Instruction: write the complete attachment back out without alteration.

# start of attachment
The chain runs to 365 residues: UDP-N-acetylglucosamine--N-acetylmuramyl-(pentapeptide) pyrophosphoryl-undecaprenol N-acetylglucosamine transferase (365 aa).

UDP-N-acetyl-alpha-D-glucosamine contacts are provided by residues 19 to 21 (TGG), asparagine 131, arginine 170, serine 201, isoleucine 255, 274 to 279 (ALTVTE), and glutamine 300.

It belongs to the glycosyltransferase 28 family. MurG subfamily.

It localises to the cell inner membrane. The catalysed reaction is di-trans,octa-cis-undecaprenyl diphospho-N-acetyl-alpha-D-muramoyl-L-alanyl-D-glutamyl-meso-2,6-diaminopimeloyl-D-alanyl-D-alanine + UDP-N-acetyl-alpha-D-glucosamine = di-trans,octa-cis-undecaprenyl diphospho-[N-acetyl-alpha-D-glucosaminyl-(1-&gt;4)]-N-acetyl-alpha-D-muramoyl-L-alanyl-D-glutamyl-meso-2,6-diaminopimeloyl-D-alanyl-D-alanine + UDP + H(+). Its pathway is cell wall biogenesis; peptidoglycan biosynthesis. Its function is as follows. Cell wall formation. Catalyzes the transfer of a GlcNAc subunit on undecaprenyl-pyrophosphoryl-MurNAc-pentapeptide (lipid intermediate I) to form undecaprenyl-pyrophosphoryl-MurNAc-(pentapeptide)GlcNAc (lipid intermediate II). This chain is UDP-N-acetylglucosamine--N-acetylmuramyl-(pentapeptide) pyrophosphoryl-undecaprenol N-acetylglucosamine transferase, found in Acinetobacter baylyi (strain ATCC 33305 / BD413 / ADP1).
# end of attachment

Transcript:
The chain runs to 365 residues: UDP-N-acetylglucosamine--N-acetylmuramyl-(pentapeptide) pyrophosphoryl-undecaprenol N-acetylglucosamine transferase (365 aa).

UDP-N-acetyl-alpha-D-glucosamine contacts are provided by residues 19 to 21 (TGG), asparagine 131, arginine 170, serine 201, isoleucine 255, 274 to 279 (ALTVTE), and glutamine 300.

It belongs to the glycosyltransferase 28 family. MurG subfamily.

It localises to the cell inner membrane. The catalysed reaction is di-trans,octa-cis-undecaprenyl diphospho-N-acetyl-alpha-D-muramoyl-L-alanyl-D-glutamyl-meso-2,6-diaminopimeloyl-D-alanyl-D-alanine + UDP-N-acetyl-alpha-D-glucosamine = di-trans,octa-cis-undecaprenyl diphospho-[N-acetyl-alpha-D-glucosaminyl-(1-&gt;4)]-N-acetyl-alpha-D-muramoyl-L-alanyl-D-glutamyl-meso-2,6-diaminopimeloyl-D-alanyl-D-alanine + UDP + H(+). Its pathway is cell wall biogenesis; peptidoglycan biosynthesis. Its function is as follows. Cell wall formation. Catalyzes the transfer of a GlcNAc subunit on undecaprenyl-pyrophosphoryl-MurNAc-pentapeptide (lipid intermediate I) to form undecaprenyl-pyrophosphoryl-MurNAc-(pentapeptide)GlcNAc (lipid intermediate II). This chain is UDP-N-acetylglucosamine--N-acetylmuramyl-(pentapeptide) pyrophosphoryl-undecaprenol N-acetylglucosamine transferase, found in Acinetobacter baylyi (strain ATCC 33305 / BD413 / ADP1).